Product Manager vs. Product Owner, is there a difference and do you need one?

Anya Salhi, August 11, 2023

Product and delivery management may seem similar, but they serve different purposes. Some think both roles are necessary for their organisations to thrive, while others believe that product management alone is enough. It can be confusing to navigate these roles.

Let’s ask some experts to help us with the topic. Luckily, we already got them as Jon Shanks and Jay Keshur discussed all the challenges product management and delivery management present and how each helps you succeed.

Efficient Delivery Management and Strategies for Product Success

If you want your product to be a hit, one of your top priorities must be managing deliveries efficiently. In the early stages, having a clear vision and aligning efforts toward this vision is essential. As Jon briefly puts it, “Depending on the stage of the product, until you are getting good traction from and feedback on that traction really well and probably a little bit more en mass plus like data to start to inform decisions, then the vision is probably more important at that stage on what you’re trying to build until the point that others can steer the product for you.”

However, as the product grows, things change, and you must shift towards data-driven decisions is inevitable with increasing traction and feedback. To ensure your product does well, think about how complex it is and what users want when developing  strategies.

Rethinking Traditional Roles in Agile Teams and Product Management

Here is a little tip that could help improve  your team’s efficiency . Instead of assigning specific roles to people based on their skills and abilities, why not focus more on processes? In agile teams, a delivery manager could play the role of a scrum master, lead developer, or even a regular developer, depending on their skills. 

Sure, people tend to stick to what they’re comfortable with, but sometimes stepping outside of your comfort zone can lead to amazing results. Jay highlights this fluidity of roles: “A lot of the time, you see people just leaning into where they’re comfortable and what they enjoy the most because there’s momentum. You do what you’ve always done for the most part. And it takes a lot of foresight or planning to do something different because you need a bit of a catalyst to change.”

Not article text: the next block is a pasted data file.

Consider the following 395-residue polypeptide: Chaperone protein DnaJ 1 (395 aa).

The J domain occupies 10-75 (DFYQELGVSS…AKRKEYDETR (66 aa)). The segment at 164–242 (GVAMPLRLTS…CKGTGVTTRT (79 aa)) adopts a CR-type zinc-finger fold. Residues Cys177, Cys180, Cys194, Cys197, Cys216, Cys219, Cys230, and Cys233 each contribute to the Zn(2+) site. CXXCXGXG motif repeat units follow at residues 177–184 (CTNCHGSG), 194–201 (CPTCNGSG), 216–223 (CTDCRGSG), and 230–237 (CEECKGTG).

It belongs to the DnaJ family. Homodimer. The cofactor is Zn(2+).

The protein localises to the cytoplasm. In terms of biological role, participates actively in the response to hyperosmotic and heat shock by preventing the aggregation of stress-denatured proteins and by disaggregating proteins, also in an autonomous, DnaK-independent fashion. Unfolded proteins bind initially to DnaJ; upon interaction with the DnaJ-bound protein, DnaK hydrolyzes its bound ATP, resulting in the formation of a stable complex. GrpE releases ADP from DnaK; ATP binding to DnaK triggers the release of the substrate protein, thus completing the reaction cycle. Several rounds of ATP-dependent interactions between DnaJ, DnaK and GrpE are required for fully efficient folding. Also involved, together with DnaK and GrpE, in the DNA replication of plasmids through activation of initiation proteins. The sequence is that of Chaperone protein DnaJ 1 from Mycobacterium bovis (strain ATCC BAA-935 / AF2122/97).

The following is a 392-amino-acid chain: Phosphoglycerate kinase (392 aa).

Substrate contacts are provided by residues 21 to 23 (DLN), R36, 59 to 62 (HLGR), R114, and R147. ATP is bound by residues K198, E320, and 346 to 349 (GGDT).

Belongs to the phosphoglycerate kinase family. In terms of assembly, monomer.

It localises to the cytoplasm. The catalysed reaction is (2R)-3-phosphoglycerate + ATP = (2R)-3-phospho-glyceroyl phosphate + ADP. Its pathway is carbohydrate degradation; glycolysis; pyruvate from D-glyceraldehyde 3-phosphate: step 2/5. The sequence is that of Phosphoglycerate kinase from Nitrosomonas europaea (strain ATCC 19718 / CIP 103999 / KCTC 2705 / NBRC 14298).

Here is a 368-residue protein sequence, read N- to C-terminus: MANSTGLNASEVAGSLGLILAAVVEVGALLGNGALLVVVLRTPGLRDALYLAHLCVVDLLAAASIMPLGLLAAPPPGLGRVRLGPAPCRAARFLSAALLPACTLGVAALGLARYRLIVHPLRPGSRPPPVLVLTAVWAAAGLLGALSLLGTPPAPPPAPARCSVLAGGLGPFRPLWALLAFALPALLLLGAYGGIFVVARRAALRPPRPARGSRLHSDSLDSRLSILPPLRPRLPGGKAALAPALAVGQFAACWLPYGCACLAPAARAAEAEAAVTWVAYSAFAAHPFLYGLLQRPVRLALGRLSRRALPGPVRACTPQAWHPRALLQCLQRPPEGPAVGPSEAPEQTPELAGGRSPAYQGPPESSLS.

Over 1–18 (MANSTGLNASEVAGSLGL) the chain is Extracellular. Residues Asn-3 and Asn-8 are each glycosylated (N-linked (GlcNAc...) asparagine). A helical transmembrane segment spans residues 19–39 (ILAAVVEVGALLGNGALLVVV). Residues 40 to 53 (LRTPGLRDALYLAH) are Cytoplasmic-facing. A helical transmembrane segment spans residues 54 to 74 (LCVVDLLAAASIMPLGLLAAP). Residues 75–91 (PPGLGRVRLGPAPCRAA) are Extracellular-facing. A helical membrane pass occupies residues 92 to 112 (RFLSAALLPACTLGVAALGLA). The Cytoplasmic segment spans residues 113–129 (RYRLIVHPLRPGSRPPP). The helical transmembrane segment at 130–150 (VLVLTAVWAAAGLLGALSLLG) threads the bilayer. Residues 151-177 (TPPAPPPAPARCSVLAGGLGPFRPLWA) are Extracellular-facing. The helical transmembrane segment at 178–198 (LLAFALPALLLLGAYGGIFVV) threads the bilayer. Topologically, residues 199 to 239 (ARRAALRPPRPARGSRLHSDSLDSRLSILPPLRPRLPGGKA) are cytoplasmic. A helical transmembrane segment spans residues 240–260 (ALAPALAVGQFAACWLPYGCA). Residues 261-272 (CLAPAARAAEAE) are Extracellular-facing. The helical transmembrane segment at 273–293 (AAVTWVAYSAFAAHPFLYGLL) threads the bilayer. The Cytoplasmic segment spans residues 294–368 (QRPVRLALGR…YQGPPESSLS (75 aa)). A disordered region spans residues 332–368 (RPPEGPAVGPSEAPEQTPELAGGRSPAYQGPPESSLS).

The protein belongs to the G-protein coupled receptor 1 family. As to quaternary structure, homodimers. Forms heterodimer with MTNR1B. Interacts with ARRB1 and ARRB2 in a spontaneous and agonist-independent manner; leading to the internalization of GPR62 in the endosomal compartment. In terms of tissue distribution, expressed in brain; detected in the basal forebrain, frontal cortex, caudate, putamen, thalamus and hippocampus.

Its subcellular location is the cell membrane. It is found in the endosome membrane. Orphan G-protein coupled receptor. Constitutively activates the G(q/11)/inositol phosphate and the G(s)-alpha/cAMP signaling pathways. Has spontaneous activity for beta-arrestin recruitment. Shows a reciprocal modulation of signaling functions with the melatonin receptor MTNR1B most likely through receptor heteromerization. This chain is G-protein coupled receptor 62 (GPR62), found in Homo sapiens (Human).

Therefore, reshaping roles to leverage individual strengths and project needs might significantly improve effectiveness. So why not give it a try?

Roles and Responsibilities in Product Development

When it comes to developing products, it usually requires a team effort from product managers, service managers, and agile coaches. However, the real work is carried out by the team members with the necessary domain expertise.

Product managers use their in-depth knowledge of user needs to guide development, while delivery managers oversee stakeholder communication and monitor progress. Even though this division of labour may not always be clearly defined, successful teams skillfully balance their strengths and weaknesses to create exceptional products.

Delivery Managers and Product Managers in Different Life Cycle Stages

The roles of delivery and product managers  constantly change  and adapt  to the different stages of a product’s life cycle. Jay underlines the change in requirement for these roles, “If the team dynamic is quite well organised and they’re quite democratic in how they’ve organised themselves, or it’s a small team, then maybe you don’t need a delivery manager because you are in that discovery phase… But then I think as you grow, then you lean more into the process because that’s the only thing keeping you going. So you might need both.”

However, as the product grows, the need for a delivery manager’s expertise becomes more significant for maintaining efficient workflows. Ultimately, the decision to use both roles depends heavily on the team dynamics and desired outcomes.

Although the worlds of product and delivery management may appear to be in competition, they are complementary. Both are crucial to a product’s successful development and maturity, each playing its part at different stages of the life cycle. But it all comes down to understanding these roles better and finding ways to leverage them for optimal product success.

Subscribe to receive resource and product updates